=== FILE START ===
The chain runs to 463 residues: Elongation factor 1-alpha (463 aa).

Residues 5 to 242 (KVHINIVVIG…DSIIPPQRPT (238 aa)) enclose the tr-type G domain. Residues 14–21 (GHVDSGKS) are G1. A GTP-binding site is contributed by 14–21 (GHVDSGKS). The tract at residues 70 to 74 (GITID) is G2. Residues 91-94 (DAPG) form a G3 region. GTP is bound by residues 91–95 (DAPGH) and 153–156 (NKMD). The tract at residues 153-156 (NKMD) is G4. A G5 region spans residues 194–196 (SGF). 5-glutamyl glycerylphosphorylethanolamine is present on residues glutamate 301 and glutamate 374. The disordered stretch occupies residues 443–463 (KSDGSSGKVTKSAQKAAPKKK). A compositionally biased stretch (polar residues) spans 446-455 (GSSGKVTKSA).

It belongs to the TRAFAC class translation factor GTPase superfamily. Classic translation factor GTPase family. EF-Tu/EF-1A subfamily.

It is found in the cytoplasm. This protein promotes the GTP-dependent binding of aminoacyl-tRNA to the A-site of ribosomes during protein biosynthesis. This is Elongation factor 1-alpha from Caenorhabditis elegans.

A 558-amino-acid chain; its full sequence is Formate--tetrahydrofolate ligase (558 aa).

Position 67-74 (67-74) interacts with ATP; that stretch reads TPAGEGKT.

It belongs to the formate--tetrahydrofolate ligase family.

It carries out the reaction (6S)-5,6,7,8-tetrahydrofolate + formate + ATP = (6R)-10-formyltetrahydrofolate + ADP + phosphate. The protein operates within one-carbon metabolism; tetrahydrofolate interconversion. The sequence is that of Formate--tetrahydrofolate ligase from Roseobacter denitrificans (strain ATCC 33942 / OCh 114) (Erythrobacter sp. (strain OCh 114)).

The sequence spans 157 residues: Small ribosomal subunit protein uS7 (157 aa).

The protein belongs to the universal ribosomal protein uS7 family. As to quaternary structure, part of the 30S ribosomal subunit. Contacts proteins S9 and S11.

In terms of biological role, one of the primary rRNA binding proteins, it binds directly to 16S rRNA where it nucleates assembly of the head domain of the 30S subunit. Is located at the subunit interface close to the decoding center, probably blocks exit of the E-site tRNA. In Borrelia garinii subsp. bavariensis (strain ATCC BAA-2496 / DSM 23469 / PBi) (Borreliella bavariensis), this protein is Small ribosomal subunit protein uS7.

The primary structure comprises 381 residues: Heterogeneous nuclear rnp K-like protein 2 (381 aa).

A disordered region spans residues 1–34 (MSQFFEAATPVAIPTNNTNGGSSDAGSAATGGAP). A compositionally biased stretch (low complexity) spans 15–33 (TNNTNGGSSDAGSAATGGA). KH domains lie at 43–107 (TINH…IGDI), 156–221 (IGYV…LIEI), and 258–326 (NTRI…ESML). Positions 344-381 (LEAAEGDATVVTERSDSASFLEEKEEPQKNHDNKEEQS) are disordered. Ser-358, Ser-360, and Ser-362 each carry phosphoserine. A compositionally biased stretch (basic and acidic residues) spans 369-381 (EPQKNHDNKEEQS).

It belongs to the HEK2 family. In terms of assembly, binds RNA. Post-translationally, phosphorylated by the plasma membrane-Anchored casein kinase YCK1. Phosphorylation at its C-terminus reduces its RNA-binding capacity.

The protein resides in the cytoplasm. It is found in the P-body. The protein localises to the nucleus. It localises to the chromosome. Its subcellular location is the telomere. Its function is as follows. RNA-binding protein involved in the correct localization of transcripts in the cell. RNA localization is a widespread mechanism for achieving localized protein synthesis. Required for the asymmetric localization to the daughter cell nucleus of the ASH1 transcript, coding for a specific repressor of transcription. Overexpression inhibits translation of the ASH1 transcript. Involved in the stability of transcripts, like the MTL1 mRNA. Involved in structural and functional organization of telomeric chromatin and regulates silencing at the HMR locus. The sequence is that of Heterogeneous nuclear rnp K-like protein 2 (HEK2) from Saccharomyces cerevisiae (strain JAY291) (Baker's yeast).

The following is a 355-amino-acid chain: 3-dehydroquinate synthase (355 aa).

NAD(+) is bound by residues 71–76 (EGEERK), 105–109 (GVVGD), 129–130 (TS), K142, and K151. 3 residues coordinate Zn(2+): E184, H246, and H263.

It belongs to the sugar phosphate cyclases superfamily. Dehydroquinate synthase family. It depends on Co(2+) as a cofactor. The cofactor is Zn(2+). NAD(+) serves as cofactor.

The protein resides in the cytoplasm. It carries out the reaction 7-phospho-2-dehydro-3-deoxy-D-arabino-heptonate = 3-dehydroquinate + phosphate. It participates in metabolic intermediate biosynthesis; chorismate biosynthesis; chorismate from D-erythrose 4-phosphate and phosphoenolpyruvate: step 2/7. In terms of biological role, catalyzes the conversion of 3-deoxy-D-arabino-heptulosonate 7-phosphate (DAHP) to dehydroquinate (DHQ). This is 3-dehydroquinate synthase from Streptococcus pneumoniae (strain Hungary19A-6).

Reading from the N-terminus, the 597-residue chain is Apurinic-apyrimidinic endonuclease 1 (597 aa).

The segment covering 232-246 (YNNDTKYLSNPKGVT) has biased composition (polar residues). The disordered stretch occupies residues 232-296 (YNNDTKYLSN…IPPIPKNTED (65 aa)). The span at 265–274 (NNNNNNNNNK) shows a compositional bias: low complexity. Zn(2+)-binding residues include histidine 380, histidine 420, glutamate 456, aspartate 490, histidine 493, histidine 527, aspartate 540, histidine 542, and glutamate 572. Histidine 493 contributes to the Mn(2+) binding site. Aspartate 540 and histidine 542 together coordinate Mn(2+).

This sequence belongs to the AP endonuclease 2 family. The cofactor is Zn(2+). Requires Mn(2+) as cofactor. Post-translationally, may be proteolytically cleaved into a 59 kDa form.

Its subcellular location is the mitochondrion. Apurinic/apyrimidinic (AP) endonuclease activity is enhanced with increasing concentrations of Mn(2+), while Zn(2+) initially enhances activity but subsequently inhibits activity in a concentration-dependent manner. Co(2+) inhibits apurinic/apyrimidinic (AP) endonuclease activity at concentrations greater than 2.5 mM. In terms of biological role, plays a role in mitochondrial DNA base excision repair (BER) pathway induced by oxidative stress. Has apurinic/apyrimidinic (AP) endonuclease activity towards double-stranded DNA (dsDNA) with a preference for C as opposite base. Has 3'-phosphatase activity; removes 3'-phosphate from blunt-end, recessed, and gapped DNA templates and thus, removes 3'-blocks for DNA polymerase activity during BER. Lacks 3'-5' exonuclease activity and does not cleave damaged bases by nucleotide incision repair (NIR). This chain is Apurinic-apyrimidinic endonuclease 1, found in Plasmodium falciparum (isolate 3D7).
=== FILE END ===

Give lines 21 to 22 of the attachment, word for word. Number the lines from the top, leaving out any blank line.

The segment covering 232-246 (YNNDTKYLSNPKGVT) has biased composition (polar residues). The disordered stretch occupies residues 232-296 (YNNDTKYLSN…IPPIPKNTED (65 aa)). The span at 265–274 (NNNNNNNNNK) shows a compositional bias: low complexity. Zn(2+)-binding residues include histidine 380, histidine 420, glutamate 456, aspartate 490, histidine 493, histidine 527, aspartate 540, histidine 542, and glutamate 572. Histidine 493 contributes to the Mn(2+) binding site. Aspartate 540 and histidine 542 together coordinate Mn(2+).

This sequence belongs to the AP endonuclease 2 family. The cofactor is Zn(2+). Requires Mn(2+) as cofactor. Post-translationally, may be proteolytically cleaved into a 59 kDa form.